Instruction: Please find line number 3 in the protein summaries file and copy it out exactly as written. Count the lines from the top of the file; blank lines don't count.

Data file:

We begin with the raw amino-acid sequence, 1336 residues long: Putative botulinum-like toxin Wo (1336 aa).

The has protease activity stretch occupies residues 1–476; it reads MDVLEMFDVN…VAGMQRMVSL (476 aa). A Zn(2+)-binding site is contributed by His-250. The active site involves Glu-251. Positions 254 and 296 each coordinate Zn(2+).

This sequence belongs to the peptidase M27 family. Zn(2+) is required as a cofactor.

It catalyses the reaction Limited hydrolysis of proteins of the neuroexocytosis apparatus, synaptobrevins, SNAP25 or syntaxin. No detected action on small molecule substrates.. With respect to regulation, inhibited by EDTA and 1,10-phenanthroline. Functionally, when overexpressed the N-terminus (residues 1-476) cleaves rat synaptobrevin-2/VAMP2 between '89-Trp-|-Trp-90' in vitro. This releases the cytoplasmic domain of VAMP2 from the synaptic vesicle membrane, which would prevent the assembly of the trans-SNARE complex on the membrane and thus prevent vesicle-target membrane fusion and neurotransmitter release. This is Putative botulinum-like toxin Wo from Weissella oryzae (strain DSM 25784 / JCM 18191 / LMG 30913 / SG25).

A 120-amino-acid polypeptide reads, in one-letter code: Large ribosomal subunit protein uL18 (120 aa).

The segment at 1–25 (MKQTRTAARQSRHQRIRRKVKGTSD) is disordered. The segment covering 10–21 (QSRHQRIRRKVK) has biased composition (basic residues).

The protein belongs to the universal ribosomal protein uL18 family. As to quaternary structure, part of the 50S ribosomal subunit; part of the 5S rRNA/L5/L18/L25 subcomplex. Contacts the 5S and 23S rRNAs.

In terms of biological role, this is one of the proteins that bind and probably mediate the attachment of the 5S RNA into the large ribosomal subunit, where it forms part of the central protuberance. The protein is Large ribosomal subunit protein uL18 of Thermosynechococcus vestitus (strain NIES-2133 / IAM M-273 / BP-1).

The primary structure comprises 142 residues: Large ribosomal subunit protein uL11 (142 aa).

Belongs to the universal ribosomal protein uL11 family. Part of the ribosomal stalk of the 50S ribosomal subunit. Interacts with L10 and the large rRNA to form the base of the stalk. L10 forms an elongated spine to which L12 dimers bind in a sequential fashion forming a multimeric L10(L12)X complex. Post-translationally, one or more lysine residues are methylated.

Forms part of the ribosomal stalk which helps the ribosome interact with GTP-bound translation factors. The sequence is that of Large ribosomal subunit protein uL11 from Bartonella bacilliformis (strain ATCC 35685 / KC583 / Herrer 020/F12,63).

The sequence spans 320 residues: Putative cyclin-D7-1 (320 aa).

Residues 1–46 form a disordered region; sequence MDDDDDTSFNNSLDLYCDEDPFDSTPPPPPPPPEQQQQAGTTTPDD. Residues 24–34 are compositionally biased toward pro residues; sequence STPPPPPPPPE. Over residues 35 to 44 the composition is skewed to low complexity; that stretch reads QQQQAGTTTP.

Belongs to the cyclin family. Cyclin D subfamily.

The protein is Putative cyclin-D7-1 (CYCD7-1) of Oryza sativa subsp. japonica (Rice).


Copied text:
This sequence belongs to the peptidase M27 family. Zn(2+) is required as a cofactor.